‘Antibiotics wanted!’ wins Academic Year Prize

Secretary of State Zijlstra slowly opened the large gold envelope containing the name of the winner of the Academic Year Prize 2011. It had been an exciting finale. But there could be only one winner.  And that honour went to the Leiden team of molecular biologist Gilles van Wezel with ‘Antibiotics wanted!’

Public participation

The 'Antibiotics wanted' team is delighted with their victory. Photo: website Academische Jaarprijs

The 'Antibiotics wanted' team is delighted with their victory. Photo: website Academische Jaarprijs

According to the jury, chaired by Paul Schnabel, the researchers of the ‘Antibiotics wanted!’ team had been most successful in indicating how they would ensure active and fruitful participation by the public at large in scientific research.


Sipke Jan Bousema

The team also showed that it is well able to mobilise partner organisations. The presentation was delivered as an episode of Dutch tv programme ‘Klokhuis op locatie’ with Sipke Jan Bousema as presenter and Artis Director Haig Balian as guest.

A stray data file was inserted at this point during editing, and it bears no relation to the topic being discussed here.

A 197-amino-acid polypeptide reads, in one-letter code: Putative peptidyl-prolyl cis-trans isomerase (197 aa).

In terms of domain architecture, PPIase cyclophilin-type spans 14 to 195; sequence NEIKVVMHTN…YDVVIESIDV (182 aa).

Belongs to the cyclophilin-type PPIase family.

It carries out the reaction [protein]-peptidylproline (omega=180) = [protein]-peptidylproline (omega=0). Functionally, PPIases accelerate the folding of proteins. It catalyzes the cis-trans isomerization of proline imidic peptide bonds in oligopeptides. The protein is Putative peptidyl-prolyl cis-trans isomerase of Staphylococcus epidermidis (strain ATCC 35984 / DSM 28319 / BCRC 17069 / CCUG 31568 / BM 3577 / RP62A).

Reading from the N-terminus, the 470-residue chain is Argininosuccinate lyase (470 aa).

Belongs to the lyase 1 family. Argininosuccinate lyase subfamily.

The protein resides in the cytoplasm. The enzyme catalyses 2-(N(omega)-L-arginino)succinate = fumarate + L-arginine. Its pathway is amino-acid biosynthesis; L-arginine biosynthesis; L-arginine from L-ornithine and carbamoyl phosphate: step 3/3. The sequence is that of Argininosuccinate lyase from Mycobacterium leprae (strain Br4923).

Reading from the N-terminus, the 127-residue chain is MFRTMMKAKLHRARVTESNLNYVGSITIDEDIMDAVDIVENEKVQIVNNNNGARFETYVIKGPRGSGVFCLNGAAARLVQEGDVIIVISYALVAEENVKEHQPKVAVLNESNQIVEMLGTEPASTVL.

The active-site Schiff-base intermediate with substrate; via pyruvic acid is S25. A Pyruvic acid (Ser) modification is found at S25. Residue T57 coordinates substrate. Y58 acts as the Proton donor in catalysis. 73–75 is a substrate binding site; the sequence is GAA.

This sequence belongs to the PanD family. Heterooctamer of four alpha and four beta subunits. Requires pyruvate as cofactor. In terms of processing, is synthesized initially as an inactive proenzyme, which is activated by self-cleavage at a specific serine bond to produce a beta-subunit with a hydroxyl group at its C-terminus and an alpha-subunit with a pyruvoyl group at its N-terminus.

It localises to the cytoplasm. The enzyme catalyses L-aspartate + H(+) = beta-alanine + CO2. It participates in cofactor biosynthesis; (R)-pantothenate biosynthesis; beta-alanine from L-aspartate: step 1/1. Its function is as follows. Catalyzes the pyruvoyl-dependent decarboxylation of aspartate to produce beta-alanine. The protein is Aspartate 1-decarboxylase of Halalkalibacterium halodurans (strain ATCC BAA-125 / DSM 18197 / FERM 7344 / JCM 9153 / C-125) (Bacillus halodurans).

Antibiotics from a spadeful of earth

The ‘Antibiotics wanted!’ team comprises researchers and students from Leiden University and the Erasmus Medical Centre.  The team's aim is to involve a broad public in the debate surrounding antibiotic resistance and show where antibiotics come from.  The researchers show how easy it is to isolate a wide range of antibiotics from a simple spadeful of earth.  But they also explain why it is nonetheless so difficult to find just the right antibiotic that will provide a solution to multi-resistant hospital bacteria.

Microbiology in secondary school

The team will use the prize of 100,000 euro to make teaching materials available for secondary schools, in packages of one euro each.  According to Van Wezel, microbiology has to gain a much more important place in secondary education. There will also be a temporary exhibition in Museum Boerhaave about resistance, and a permanent exhibition in the microZOO at Artis that is currently under development.  The jury was won over by this broad spectrum approach.

Other teams

The other teams were 'Long Live DNA!' also from Leiden, this time headed by LUMC researcher Ken Kraaijeveld, and the 'Brain in view' team from Maastricht.  This last team won the Labyrint (VPRO) public prize.  The finale was held in the Leiden Concert Hall. 

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Last Modified: 27-10-2011